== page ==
Woman of the Century/Julia Evelyn Ditto Young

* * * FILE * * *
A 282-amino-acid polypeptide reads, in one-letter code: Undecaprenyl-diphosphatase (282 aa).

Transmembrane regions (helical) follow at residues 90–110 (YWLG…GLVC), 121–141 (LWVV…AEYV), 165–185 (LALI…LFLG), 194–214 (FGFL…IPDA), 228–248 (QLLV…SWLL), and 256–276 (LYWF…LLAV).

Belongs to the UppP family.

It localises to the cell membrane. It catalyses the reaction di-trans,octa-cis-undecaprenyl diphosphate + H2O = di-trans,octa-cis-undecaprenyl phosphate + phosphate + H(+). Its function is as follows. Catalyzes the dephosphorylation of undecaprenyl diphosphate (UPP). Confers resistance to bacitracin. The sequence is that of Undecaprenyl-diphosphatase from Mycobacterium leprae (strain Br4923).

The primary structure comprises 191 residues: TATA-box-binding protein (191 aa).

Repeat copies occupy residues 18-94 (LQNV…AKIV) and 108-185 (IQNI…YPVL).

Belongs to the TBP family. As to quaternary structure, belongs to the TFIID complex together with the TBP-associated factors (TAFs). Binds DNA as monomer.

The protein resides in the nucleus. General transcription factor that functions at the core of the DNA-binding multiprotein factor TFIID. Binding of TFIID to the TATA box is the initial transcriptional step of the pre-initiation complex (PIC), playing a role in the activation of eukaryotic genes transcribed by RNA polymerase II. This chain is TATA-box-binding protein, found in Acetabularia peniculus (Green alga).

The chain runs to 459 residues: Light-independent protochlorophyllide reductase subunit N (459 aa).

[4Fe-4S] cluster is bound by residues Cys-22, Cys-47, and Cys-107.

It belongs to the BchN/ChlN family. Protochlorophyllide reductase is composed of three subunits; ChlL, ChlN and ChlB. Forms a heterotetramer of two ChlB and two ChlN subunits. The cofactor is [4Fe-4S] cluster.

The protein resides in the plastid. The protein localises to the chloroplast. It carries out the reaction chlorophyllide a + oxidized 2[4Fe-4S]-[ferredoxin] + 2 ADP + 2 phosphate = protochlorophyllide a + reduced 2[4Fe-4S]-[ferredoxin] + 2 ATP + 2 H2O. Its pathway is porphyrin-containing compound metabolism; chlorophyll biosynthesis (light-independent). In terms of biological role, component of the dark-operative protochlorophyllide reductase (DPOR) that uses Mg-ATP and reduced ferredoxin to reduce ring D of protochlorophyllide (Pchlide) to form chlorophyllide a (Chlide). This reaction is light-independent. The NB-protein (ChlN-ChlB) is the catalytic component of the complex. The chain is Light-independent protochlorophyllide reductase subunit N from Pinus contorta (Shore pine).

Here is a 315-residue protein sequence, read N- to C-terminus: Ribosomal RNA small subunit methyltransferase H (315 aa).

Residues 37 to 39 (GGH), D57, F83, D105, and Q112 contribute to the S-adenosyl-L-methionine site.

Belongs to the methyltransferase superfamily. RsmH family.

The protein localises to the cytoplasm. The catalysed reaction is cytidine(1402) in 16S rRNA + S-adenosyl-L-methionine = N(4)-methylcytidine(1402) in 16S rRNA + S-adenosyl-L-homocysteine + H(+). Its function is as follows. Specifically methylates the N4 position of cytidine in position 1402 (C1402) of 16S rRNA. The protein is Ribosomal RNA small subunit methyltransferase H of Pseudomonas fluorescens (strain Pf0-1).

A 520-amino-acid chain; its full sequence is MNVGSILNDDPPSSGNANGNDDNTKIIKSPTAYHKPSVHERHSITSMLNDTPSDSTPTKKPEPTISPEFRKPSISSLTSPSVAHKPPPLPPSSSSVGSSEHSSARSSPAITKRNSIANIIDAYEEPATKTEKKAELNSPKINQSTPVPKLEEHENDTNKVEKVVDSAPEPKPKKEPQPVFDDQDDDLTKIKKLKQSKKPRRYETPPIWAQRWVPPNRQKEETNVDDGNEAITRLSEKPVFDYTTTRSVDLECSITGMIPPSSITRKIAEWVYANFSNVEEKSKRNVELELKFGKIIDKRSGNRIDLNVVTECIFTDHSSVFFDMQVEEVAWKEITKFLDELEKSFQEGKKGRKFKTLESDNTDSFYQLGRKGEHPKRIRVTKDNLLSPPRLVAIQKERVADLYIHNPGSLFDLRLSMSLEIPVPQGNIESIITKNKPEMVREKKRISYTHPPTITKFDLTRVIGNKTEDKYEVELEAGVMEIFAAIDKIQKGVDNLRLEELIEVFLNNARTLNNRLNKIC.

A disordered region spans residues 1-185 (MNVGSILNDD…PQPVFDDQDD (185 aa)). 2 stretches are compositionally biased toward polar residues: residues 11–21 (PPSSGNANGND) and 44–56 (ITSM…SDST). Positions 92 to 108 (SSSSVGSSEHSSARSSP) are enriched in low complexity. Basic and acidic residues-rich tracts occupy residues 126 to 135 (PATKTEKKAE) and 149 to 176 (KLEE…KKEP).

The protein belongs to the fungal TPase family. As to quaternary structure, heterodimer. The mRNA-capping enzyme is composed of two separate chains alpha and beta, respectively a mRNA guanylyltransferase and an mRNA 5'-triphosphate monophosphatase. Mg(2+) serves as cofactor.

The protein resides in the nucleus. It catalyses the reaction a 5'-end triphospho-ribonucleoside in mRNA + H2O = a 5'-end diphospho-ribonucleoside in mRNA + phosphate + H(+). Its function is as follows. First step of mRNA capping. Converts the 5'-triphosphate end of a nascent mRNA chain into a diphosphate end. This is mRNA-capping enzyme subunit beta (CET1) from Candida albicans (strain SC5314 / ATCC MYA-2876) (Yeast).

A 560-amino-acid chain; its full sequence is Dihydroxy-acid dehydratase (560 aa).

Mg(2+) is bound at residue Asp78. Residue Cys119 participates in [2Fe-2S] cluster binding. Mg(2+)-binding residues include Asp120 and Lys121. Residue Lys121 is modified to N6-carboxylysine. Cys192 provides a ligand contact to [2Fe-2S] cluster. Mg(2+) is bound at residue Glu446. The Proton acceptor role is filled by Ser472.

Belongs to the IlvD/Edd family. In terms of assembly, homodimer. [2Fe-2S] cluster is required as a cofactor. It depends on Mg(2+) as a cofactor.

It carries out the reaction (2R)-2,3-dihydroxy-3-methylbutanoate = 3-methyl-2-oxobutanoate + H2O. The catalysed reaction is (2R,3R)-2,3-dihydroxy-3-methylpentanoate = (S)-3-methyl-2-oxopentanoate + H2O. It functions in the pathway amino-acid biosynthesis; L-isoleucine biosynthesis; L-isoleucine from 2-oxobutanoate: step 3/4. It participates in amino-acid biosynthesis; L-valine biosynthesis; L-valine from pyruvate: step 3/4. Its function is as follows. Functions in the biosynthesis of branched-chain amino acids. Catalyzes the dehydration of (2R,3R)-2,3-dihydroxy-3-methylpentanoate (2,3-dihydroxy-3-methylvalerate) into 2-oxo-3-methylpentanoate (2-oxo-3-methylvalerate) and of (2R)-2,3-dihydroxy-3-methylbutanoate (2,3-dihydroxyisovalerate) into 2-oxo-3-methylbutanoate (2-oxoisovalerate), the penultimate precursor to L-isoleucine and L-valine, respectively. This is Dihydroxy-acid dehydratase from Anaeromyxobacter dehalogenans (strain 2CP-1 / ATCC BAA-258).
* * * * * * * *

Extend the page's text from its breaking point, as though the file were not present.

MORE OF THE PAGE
YOUNG, Mrs. Julia Evelyn Ditto, poet and novelist, born in Buffalo, N. Y.,4th December, 1857. Her father, the late John A. Ditto, was a noted civil engineer, who twice served as city engineer of Buffalo. Her mother, Mrs. Margaret McKenna Ditto, was a woman of both literary and artistic talents, who finally chose art and became a successful painter in oils. The family on both sides is a talented one. Julia early showed that she had inherited literary talent of a high order. She was educated in the grammar and normal schools of Buffalo. After completing a thorough educational course, she became the wife of Robert D. Young, 30th December, 1876. Mr. Young is now cashier of the Erie County Savings Bank. Two sons were born to them. The older, born in 1877, died in 1882. The younger is living. JULIA EVELYN DITTO YOUNG. Mrs. Young, when a mere child, began to write stories and verses. As soon as she had learned to write, she utilized her accomplishment to commit to paper a gloomy poem, "The Earl's Bride." In 1871 she published a story in the Buffalo "Evening Post," which opened in this alarming style: "Shriek upon shriek rent the air, mingled with yells." She next published, in the Buffalo "Express," an essay on Fort Erie, which aroused protest on account of its inaccuracies. She then became a contributor to "Peterson's Magazine" and to the Frank Leslie periodicals. Recently she has written many short stories for a newspaper syndicate. These stories show many remarkable and artistic qualities in the author. She has written much poetry also, and her poems, like her stories, show her to be the possessor of vivid imagination and a master of diction. She has translated standard poems from the French and German into English. In November, 1889, she published a novel. "Adrift: A Story of Niagara," a finished work, the plot of which is laid in the neighborhood of Niagara Falls. The book was successful. She is now engaged on more important works. Her home is on Bouck Avenue, Buffalo, N. Y., and is a center of simple and cordial hospitality and of refinement and culture. In her literary work she has the encouragement of her husband, who is a man of intelligence. Her married life is an ideally happy one.